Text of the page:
From Heaven With Love


Chapter 22—The Imprisonment and Death of John

This chapter is based on Matthew 11:1-11; 14:1-11; Mark 6:17-28; Luke 7:19-28.

John the Baptist had been first in heralding Christ's kingdom, and he was first also in suffering. From the free air of the wilderness, he was now shut in by the walls of a dungeon, a prisoner in the fortress of Herod Antipas. Herod himself had listened to the Baptist and trembled under the call to repentance. “Herod feared John, knowing that he was a just man and an holy.” John denounced his iniquitous alliance with Herodias, his brother's wife. For a time Herod feebly sought to break the chain of lust that bound him; but Herodias fastened him more firmly in her toils and found revenge on the Baptist by inducing Herod to cast him into prison. HLv 137.1

The gloom and inaction of his prison life weighed heavily on John. As week after week passed, bringing no change, despondency and doubt crept over him. His disciples brought him tidings of the works of Jesus and how the people were flocking to Him. But why, if this new teacher was the Messiah, did He do nothing to effect the release of John? Doubts which otherwise would never have arisen were suggested to John. Satan rejoiced to see how the words of these disciples bruised the soul of the Lord's messenger. How often the friends of a good man prove to be his most dangerous enemies! HLv 137.2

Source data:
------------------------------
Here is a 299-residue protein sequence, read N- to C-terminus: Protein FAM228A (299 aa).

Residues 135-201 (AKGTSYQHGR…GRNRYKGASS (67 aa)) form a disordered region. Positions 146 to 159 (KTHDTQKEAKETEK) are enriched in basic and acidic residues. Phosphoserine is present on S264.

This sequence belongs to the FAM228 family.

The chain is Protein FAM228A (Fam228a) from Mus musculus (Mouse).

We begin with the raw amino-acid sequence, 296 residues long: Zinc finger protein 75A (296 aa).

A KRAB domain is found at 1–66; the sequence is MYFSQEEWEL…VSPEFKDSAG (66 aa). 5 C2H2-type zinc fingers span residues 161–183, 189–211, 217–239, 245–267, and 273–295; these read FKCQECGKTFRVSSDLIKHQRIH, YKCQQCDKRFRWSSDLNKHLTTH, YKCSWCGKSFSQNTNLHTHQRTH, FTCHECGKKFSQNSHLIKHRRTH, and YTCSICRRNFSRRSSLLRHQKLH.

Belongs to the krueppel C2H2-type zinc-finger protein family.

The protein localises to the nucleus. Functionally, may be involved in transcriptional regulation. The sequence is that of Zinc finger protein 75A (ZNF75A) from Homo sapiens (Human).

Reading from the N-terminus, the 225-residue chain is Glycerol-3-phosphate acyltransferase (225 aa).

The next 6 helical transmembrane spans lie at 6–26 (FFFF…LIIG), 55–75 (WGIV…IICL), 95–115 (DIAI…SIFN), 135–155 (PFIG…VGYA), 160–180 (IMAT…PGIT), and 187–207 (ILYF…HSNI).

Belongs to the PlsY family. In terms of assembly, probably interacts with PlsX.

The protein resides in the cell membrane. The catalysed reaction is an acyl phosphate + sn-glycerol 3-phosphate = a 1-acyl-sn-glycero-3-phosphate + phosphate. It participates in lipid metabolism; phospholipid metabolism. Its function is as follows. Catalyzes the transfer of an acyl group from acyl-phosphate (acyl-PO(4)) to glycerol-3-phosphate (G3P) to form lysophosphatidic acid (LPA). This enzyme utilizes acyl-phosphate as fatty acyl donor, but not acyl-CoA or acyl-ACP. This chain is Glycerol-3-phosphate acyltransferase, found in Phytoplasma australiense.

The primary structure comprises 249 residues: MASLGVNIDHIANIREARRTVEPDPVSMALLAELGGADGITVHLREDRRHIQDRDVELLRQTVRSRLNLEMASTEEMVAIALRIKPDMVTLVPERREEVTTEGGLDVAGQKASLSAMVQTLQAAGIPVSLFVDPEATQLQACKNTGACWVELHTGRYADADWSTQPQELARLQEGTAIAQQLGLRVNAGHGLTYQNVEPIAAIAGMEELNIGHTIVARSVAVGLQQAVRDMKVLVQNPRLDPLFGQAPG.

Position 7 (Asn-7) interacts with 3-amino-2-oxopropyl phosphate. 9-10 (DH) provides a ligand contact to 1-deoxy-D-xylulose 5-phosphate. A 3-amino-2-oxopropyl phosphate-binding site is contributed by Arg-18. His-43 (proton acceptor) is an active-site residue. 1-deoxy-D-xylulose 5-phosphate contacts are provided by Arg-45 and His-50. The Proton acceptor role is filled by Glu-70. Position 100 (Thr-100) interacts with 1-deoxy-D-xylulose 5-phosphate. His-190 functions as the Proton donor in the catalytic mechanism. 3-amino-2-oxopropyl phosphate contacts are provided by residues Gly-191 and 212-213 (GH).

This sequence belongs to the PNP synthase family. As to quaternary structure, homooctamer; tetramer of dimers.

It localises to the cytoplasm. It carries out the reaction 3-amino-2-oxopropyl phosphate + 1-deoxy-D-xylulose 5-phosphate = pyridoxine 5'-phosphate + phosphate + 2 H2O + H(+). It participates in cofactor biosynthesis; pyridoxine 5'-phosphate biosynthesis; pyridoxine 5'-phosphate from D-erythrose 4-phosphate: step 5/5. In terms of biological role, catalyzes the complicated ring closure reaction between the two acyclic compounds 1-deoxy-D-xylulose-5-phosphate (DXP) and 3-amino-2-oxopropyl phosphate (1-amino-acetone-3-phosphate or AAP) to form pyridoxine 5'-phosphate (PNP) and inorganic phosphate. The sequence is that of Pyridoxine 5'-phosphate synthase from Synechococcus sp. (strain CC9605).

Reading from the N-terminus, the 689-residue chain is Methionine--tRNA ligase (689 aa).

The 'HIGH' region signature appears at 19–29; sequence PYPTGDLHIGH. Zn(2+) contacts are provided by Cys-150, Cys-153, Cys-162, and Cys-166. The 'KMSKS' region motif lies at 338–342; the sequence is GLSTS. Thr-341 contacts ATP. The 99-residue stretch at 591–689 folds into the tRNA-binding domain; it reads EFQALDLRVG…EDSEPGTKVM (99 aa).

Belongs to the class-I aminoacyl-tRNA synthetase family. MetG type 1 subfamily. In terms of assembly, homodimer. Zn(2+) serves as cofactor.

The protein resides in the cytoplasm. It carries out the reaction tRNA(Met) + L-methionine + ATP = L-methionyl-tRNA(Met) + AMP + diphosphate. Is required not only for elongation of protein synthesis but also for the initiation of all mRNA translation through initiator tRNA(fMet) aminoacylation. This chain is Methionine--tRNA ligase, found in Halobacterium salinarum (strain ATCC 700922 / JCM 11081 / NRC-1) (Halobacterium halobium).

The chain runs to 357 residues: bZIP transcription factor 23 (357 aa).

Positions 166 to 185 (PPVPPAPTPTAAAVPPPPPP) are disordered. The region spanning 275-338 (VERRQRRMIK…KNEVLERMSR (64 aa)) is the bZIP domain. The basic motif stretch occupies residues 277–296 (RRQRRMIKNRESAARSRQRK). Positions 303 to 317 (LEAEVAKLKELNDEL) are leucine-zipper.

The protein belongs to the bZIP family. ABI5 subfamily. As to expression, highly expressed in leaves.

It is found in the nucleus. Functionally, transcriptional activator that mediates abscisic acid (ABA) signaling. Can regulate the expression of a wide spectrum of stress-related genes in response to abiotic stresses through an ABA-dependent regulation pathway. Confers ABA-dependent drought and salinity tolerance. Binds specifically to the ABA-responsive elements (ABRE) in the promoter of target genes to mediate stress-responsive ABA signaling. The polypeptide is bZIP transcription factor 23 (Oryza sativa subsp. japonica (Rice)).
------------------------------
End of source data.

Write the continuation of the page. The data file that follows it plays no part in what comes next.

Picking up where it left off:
John the Baptist expected Jesus to take the throne of David; and as time passed, and the Saviour made no claim to kingly authority, John became perplexed. He had looked for the high places of human pride and power to be cast down. The Messiah would thoroughly purge His floor, gather the wheat into His garner, and burn up the chaff with unquenchable fire. See Isaiah 40; Matthew 3. Like Elijah, he looked for the Lord to reveal Himself as a God who would answer by fire. HLv 137.3

The Baptist had stood as a fearless reprover of iniquity in high places and low. He had dared to face king Herod with the plain rebuke of sin. And now from his dungeon he watched for the Lion of the tribe of Judah to cast down the pride of the oppressor and to deliver the poor. But Jesus seemed to content Himself with healing and teaching the people. He was eating at the tables of the publicans, while every day the Roman yoke rested more heavily on Israel, while King Herod and his vile paramour worked their will, and the cries of the poor and suffering went up to heaven. HLv 138.1